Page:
Awesome chat there with Jordan. Let’s recap the key takeaways. key takeaway number one is called types of specialties. The first type of specialty that Jordan mentioned was corporates. These are venture funds created within large organizations with a focus on taking equity positions with early stage companies that may pose a threat to their existing p&l or create opportunities to expand and grow their business. specialty group number two was vertical or sector. These included funds that invest exclusively in a sector or vertical that could be real estate insurance, healthcare, biotech, or any other industry sector. The third category was niche focused funds. These are funds with a horizontal strategy that offers some strategic value add, that may be bridging a gap or filling a need that hasn’t existed across the funding landscape. The example here that Jordan cited was bullpen where they’re providing that pre a financing need. In some cases, you will find firms specializing based on geography stage or strategy, and the key distinguishing element has to do with the value that they provide. Investors and founders alike should ask, is the firm investing in this niche because the GP can drive unique value? Okay, key takeaway number two is called benefits and drawbacks of niche focus funds. First on the benefits, Jordan talked about how this allows investors to gain access to deals that may be highly competitive. If you have a focus area you can provide strategic value that other generalist investors cannot. This can help a small firm earn an ALEC Question in some of the most competitive deals. The next point here is that a tighter mandate can reduce a lot of the deal flow noise. This creates much better efficiencies over generalist investors. The third point was that there is tremendous opportunity for knowledge sharing between niche focus Corcos. Some of the best value exchange happens between founders operating businesses with distinct parallels. The next thing that Jordan cited were the benefits of information asymmetry. And he gave the example of an LP base that can provide strategic value and insight during startup evaluation. Also, in some cases, the LPS may be potential strategic acquirers. And finally on benefits, we discussed messaging in developing a brand. When an investor has a distinct mandate, they can message clearly to both founders into upstream or downstream investors. This creates a brand association for the firm, allowing for much more targeted partnerships. And then we transition to drawbacks. Jordan talked about a lack of diversification. When one invests in the same area over and over again, they will not have the same degree of diversification as generalist investors. There’s also the risk of conflicting yourself out. So I’ve heard many investors reflect on having to pass on investments in great opportunities, because the timing was wrong, or they believe there’s another solution that will be created to better address the problem. Imagine being an early investor in MySpace and having to pass on Facebook. The next point on drawbacks is that a lack of noise that we cited as an advantage can also result in a lack of opportunities. One could miss out on the biggest and best deal that comes their way because it was not in their focus area. Next, Jordan discussed how sectors can get hot and cold. When sectors get overheated competition for allocations and valuations increase. While when sectors cool there can be a lack of institutional LP capital interested in investing. And Jordans final point on drawbacks related to the lack of track record. That is often the case with niche focused funds. Because most specialized funds are new micro VCs, that also typically means that there’s little to no track record for the GP. It could also be a thesis on a new area that hasn’t fully matured. So LPS have to take a risk on not only a new fund manager, but also one that’s in an emerging area. And this can present too much uncertainty for them to get comfortable. And Jordan reminded us that a firm need not restrict itself to much preventing high potential opportunistic investments. In his example, if Travis Kalanick came to him with a new startup, regardless of the circumstances, Tusk would not hesitate to invest. So even the best niche focus funds build in some flexibility for situations outside of their mandate. Okay, and key takeaway number three is suggestions for sectors with significant regulatory exposure. Jordan said that regulation always lacks innovation. And in light of that he had a number of wise points to consider with regards to regulatory including study the regulatory risks that exist in your vertical focus area. Risks can present opportunities if one is knowledgeable and prepared for those risks, but it’s not advised to be investing in a sector without an awareness of the regulatory climate. His next point here was to get involved early. Jordan talks about the importance of working with regulatory officials to establish guidelines for areas that aren’t currently addressed by the regs. When both sides understand each other’s needs. He found that strong progress can be made toward a common goal, the regulators do not exist just to maintain the status quo. The next point Jordan mentioned was that many of the regulatory battles are fought at the state and local level. While the perception is that most issues are federal, from Jordan’s experience, he finds that much of the time these issues are played out in smaller jurisdictions. Next, we talked about some of the industries that Jordan thinks are really interesting from a regulatory standpoint. These included the insurance industry, the cannabis industry, and sectors with 1099 workforce exposure. And finally, where there is significant regulatory exposure, it may be best to partner with another investor or an agency that has real expertise in managing the reg environment. Okay, let’s wrap up with a tip of the week. And this week’s tip is called What’s your gateway drug? In today’s interview, Jordan talked about how there are two kinds of startups, those that are solving a real problem and those that are addressing something that customers are totally unaware of, and in the process, changing their behavior. I wanted to use this week’s tip to attempt to connect these two concepts and illustrate a pattern that I’ve observed with many founders. And this pattern has revealed itself to me in the form of two different startup types. Without question, every pitch I come across can be categorized into one of these two groups. First is type one, where the start Rep says we’re solving a narrow problem for a specific customer. And then there’s type two, where the startup says, we’re building a platform that will change the way customers behave. There are problems with each of these two types. In the case of startup type one solving a narrow problem, often the problem is too narrow, and the market is too small. So even if their solution is incredible, the opportunity size doesn’t justify investment. In the case of startup to the market sizes are typically massive, but they can’t get adoption. In the pursuit of boiling the ocean and creating a whole ecosystem. They’ve confused and overwhelmed users. In the absence of addressing a real problem, there is no business. To provide a quick example of each let’s consider smartwatches. On one hand, you have the fitness GPS enabled smartwatch, a perform a targeted function and solve a real problem. I’d imagine the majority of the customer base is runners and they’re using the device to track splits and distance. This would fall into type one, a real business with real value in a niche market. On the other side of the spectrum, you have the Apple Watch. This product attempted to recreate all features of the mobile device in watch form. Apple took a new use case and went from zero to 100. On day one, the jury’s out on success or failure of the Apple Watch, but clearly it has vastly underperformed their expectations. So while it has massive capability, consumers don’t quite understand the value. And the behavioral changes required are too significant to be comfortable. Recall that the iPhone did not launch with 1000s of apps and immense capability. It was quite literally a mobile phone with beautiful industrial design. The user experience was unrivaled resulting in fast adoption. Apple iOS in the platform that we know today was a gradual development. consumers learn how to use the enhanced capability app by app version by version. The best pitches I see have a type one mandate and a type two vision. They’re solving a real problem with a narrow customer base like type one startups. But they’re doing this as a gateway drug, so to speak, the initial solution is a means to a much bigger opportunity. The gateway drug gets customers in the door using the product. This allows the business to grow with the customer and become a type two startup. If I were to have made a suggestion to Apple, it would have been to roll out the watch as they did the phone. Find the single most visceral problem to address with the watch and create a product that is far better than anything else for that use case. Then, over time, they can become a platform with many additional features just as the iPhone did. So today I facetiously recommend to find that gateway drug use it to build something much bigger founders that do will have a real business from day one, and may have the opportunity to build a household name.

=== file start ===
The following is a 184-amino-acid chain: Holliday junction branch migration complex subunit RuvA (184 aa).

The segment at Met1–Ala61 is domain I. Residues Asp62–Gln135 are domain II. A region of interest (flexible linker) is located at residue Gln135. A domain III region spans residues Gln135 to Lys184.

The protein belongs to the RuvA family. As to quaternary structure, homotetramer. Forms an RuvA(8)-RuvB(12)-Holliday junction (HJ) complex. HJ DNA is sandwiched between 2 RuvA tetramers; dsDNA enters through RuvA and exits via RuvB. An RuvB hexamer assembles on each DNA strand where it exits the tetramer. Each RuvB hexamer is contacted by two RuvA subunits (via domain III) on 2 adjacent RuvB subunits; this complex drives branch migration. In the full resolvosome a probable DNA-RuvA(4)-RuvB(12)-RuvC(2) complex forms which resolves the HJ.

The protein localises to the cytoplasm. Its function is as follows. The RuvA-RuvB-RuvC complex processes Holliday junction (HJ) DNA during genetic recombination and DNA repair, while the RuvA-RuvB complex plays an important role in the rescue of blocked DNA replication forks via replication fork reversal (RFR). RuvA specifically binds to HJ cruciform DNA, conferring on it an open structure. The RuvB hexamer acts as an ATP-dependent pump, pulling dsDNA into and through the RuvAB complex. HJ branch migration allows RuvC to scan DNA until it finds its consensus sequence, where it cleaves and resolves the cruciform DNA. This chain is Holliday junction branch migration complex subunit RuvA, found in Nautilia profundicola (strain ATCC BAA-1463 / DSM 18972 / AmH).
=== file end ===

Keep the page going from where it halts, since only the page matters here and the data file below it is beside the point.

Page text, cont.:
That will conclude this cram session installment jump on the TFR website at full ratchet dotnet today to sign up for the newsletter and receive all the info on special content episodes and the best articles written on startups every week. Until next time, over prepare, choose carefully and invest competently. We’ll see you next time.